Oklahoma is not giving up the opioid fight as AG Mike Hunter plans to refile case in state court.
Opioid distributors McKesson Corp., Cardinal Health Inc., and AmerisourceBergen Corp. removed Oklahoma’s case from Cleveland County District Court to a federal court in Oklahoma City. Now, the state’s Attorney General Mike Hunter plans to dismiss the state’s lawsuit refile new lawsuits in state court. Hunter continues to battle despite having reached settlements with Purdue Pharma and Johnson & Johnson, and those on the front lines are still waiting for his approval to start spending the funds received.
“We want to hold these three companies accountable to Oklahomans in an Oklahoma courtroom,” Hunter said, adding, “The state will file separate petitions against each company in state court at a later date.”
Hunter won a lawsuit last year against opioid manufacturer Johnson & Johnson, which was ordered to pay $465 million for its role in the opioid crisis. Judge Thad Balkman in Oklahoma agreed with the state that the drug manufacturer contributed to the opioid crisis. Although Oklahoma originally sought to recoup $17 billion to pay for addiction treatment, drug courts, and other related services over the course of the next two decades, the judgment will provide some relief.
“We would have liked to walk out of here with $17 billion, but we’ve been able to put together a billion dollars,” Hunter said at the time, referencing the amount from the Johnson & Johnson judgment and previous settlements with Purdue Pharma and Teva Pharmaceuticals. Both sides have appealed the settlement, hoping for a more favorable outcome.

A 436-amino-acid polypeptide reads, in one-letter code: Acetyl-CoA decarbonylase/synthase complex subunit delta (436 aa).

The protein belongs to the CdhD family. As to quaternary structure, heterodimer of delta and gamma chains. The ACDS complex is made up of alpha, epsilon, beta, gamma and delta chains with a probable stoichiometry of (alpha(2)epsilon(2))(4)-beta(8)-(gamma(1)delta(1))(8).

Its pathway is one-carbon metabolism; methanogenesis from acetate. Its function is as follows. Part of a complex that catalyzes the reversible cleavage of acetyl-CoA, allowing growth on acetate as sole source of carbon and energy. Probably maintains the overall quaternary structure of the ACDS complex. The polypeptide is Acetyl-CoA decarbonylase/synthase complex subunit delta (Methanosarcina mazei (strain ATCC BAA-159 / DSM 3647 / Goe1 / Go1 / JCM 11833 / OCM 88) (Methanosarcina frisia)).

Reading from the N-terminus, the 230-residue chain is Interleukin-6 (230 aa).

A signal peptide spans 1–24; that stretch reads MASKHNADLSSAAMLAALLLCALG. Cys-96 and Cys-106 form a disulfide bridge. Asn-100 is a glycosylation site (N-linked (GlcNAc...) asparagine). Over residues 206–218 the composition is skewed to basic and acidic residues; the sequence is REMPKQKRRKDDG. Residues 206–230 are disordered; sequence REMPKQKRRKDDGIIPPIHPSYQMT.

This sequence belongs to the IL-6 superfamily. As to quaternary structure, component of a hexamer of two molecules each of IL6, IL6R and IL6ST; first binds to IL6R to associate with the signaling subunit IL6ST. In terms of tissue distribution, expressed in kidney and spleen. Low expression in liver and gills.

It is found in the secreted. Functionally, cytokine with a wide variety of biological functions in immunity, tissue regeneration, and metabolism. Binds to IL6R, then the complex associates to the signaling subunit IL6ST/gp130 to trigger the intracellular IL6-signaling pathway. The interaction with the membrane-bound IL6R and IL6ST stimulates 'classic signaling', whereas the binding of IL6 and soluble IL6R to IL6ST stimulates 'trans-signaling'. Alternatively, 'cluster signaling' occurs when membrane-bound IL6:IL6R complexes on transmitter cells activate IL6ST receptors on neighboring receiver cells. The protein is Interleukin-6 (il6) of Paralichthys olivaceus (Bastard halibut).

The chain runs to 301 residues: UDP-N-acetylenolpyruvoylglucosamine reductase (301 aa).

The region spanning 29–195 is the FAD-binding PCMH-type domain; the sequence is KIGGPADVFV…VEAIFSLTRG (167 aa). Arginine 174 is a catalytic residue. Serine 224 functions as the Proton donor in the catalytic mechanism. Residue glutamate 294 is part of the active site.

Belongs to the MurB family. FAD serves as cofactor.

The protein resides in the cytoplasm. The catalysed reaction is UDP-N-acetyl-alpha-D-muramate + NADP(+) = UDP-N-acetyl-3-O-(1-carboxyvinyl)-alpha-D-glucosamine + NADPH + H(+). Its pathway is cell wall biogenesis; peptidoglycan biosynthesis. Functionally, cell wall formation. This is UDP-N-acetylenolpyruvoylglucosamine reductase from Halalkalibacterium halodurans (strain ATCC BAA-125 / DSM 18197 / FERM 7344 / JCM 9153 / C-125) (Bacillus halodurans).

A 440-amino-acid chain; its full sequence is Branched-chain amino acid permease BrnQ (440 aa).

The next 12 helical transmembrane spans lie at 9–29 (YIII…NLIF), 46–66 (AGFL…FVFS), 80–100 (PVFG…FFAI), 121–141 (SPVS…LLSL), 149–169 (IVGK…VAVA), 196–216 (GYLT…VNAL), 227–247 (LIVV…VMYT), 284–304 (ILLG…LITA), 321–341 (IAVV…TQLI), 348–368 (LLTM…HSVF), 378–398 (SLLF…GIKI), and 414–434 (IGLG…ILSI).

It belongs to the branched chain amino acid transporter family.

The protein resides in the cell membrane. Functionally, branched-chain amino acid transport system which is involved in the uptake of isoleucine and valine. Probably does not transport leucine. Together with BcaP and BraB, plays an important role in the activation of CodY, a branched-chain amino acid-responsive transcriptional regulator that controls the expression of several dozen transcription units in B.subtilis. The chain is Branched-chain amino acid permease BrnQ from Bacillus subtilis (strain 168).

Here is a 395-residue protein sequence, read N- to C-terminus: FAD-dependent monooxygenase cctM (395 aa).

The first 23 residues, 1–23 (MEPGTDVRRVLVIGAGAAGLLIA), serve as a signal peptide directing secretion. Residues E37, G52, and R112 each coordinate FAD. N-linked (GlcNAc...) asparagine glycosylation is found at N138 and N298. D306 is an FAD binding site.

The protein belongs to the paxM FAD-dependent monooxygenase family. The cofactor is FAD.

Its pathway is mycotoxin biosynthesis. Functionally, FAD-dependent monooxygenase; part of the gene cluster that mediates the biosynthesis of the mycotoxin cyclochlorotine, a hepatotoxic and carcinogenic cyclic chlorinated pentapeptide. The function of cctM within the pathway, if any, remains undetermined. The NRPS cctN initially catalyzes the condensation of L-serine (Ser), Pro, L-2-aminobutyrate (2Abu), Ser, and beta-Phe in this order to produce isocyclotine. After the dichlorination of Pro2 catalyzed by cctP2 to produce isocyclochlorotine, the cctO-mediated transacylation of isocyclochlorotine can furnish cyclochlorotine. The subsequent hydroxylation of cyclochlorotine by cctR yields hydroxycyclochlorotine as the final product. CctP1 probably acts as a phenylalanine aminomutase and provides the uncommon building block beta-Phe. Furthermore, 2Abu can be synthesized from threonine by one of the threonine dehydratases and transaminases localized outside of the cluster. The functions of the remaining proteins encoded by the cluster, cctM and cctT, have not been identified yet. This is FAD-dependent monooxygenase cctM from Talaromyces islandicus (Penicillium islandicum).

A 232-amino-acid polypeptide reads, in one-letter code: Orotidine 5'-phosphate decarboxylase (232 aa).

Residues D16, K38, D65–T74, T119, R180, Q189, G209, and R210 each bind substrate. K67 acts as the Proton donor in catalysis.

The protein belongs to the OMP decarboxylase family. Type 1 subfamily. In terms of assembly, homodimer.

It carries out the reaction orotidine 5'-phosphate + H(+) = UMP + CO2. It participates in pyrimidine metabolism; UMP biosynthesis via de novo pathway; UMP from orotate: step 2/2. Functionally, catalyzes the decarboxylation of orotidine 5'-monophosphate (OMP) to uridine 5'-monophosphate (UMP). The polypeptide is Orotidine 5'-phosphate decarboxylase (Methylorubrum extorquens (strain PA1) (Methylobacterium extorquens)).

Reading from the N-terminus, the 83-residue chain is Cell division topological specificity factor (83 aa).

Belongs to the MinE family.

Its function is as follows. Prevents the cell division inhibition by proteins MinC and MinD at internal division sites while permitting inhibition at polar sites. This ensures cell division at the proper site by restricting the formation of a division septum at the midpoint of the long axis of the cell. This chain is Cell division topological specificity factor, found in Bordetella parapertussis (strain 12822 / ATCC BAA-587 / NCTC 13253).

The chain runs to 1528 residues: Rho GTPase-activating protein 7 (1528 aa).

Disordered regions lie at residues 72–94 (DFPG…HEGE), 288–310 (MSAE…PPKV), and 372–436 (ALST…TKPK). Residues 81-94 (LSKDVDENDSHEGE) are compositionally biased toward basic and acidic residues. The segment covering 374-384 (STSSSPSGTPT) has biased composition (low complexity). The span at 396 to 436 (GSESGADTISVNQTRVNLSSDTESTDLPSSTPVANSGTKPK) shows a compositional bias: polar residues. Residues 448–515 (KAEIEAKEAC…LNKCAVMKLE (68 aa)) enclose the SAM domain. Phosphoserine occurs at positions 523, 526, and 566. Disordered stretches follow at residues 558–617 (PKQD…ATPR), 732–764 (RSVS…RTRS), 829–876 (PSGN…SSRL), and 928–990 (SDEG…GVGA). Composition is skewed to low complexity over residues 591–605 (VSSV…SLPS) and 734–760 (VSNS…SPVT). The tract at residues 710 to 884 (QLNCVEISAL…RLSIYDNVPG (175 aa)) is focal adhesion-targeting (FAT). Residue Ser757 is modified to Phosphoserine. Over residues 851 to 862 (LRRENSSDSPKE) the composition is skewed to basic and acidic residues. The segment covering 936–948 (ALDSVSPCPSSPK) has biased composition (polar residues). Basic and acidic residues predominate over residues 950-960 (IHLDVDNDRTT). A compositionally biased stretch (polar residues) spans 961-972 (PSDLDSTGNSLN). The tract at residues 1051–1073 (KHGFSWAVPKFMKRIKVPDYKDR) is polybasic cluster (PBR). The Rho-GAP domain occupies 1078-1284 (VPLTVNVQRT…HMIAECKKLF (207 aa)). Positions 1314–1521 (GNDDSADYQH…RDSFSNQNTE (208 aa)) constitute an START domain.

Purdue Pharma and its owners, the Sackler family, also previously agreed to a $270 million settlement with Oklahoma in a lawsuit claiming OxyContin contributed to the opioid epidemic. Following the settlement, in a June 12 letter to an Oklahoma Medicaid official, the U.S. Centers for Medicare and Medicaid Services said it “is aware the state reached the aforementioned $270 million…settlement with the Purdue defendants” and “the federal government is entitled to a portion of that amount.”
Now, a year later, Oklahoma State University Center for Health Sciences (OSUCHS) officials, originally set to receive a total of $197.5 million from the state’s $270 million settlement, are still waiting for Hunter’s approval signaling the funds are ready to be used.
“Honestly, we didn’t know that there would be a settlement. We had no idea,” said Johnny Stephens, chief operating officer of the center, joking, “I wish I could say that we were smart enough to put all this together.”
OSUCHS President Kayse Shrum said, “As we’ve been waiting, we’re doing a lot of work trying to develop the partnerships across the state and develop our technology to be able to deliver virtual care. The first step is going to be focused on treatment, getting help to people and addressing that stigma.”
The center continues to be focused on treating addiction. “We had already made it clear that it was a priority for us,” Shrum said. “We made it an institutional priority in a way that nobody else really had…Addiction medicine is not a glamorous specialty. It’s not high paying. It’s usually a loser financially. So, it really has to be part of your mission.”